FBI Chemists Find Cocaine on Majority of Paper Currency in U.S.
FBI chemists have discovered that traces of cocaine can be found on almost every dollar bill in the United States (Supplement, "Cocaine money," NewScientist (UK), October 4, 1997, p. 2).
Tom Jourdan, a chemist at the FBI's laboratory in Washington D.C., and his colleague, Deborah Wang, checked Federal Reserve notes from all over the country, including Caesar's Palace in Las Vegas and inner-city streets. Using a specially adapted vacuum cleaner to pick up particles, the researchers then screened the samples with a portable ion mobility spectrometer.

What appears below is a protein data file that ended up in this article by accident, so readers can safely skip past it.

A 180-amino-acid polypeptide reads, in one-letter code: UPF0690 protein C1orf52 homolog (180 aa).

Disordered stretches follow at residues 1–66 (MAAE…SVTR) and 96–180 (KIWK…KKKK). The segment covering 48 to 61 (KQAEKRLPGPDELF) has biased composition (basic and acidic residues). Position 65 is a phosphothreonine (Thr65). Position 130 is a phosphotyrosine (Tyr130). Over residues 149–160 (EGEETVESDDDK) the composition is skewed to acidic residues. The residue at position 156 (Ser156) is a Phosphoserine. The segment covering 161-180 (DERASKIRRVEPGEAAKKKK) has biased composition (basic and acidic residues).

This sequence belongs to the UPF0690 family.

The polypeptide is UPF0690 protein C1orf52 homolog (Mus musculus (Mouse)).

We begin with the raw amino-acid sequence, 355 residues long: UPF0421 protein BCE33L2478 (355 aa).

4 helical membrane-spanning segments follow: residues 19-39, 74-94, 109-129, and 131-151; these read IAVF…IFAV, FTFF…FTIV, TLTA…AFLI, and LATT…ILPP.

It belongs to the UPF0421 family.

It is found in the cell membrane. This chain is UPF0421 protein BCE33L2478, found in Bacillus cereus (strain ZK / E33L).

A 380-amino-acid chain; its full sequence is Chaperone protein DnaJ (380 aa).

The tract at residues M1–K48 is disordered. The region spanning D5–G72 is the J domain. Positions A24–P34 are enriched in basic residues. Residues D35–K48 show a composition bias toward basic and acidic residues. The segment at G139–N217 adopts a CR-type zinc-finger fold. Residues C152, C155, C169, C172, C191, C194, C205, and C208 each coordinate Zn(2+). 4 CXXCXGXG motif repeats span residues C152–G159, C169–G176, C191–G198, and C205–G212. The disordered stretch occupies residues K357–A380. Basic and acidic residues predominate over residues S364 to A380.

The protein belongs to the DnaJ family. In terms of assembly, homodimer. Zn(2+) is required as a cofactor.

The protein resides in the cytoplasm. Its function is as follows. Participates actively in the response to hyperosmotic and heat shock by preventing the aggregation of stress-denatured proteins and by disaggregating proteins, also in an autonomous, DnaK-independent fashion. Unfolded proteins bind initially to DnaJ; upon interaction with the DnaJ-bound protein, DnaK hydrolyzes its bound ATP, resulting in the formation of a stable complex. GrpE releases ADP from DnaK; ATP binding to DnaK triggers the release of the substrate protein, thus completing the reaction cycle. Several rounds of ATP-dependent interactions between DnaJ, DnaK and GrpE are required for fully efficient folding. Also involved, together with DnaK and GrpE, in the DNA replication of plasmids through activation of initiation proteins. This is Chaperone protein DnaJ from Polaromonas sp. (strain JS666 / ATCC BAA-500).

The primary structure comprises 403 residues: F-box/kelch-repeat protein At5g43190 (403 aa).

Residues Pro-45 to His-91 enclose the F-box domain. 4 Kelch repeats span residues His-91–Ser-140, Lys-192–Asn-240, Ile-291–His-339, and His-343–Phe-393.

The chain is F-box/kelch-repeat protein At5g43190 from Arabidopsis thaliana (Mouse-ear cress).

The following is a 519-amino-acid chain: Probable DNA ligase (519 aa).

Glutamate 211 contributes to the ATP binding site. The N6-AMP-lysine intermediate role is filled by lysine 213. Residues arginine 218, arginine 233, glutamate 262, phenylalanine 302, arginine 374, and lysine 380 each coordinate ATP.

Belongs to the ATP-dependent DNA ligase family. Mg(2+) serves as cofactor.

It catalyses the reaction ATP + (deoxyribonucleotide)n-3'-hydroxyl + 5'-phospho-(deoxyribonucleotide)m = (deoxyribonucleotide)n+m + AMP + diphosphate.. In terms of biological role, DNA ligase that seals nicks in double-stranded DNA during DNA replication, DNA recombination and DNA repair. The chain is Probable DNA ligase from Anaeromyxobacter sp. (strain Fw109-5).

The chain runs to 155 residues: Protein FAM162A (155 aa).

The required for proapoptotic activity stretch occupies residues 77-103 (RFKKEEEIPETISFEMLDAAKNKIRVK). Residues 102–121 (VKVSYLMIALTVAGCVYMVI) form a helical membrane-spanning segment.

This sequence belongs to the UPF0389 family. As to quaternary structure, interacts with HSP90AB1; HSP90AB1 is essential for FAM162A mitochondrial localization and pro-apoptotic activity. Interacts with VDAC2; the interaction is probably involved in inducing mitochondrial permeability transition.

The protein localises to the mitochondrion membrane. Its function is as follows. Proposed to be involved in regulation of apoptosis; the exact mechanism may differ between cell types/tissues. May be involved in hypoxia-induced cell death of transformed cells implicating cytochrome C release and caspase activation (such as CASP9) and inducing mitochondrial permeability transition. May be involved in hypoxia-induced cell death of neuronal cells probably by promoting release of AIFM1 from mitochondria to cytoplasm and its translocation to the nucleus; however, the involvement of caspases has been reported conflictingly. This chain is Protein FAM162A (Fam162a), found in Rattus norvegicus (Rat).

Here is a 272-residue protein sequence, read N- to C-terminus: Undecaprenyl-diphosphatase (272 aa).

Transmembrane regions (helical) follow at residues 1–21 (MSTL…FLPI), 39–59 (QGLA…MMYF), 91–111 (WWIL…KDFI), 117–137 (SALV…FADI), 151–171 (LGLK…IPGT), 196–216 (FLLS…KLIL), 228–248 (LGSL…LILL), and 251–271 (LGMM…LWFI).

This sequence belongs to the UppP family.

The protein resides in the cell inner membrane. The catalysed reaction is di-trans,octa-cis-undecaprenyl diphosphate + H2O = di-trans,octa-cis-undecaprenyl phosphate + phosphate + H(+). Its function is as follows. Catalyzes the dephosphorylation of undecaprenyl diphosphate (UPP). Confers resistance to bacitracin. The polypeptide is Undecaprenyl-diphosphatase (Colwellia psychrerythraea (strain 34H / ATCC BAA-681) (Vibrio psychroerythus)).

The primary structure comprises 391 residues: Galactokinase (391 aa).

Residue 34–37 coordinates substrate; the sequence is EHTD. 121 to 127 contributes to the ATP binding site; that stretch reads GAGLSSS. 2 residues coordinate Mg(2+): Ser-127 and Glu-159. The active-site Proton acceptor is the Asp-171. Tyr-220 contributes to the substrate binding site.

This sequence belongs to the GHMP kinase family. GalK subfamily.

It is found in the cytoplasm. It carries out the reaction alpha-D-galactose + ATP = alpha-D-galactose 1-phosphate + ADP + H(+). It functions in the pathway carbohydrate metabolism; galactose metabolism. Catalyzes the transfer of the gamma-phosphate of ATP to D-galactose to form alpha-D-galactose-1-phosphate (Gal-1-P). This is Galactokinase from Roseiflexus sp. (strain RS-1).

They concluded that the primary culprit for the widespread traces of cocaine are automatic money counting machines in every bank and post office. The force of the rollers on currency is strong enough to strip off some of the surface fibers of paper, thus exposing and picking up the cocaine below. Jourdan said, "The extent of the contamination surprised everyone, early on."
The researchers said that finding cocaine on money may still good evidence in court. Although the mere presence of the drug is not significant, the amount of cocaine can be incriminating.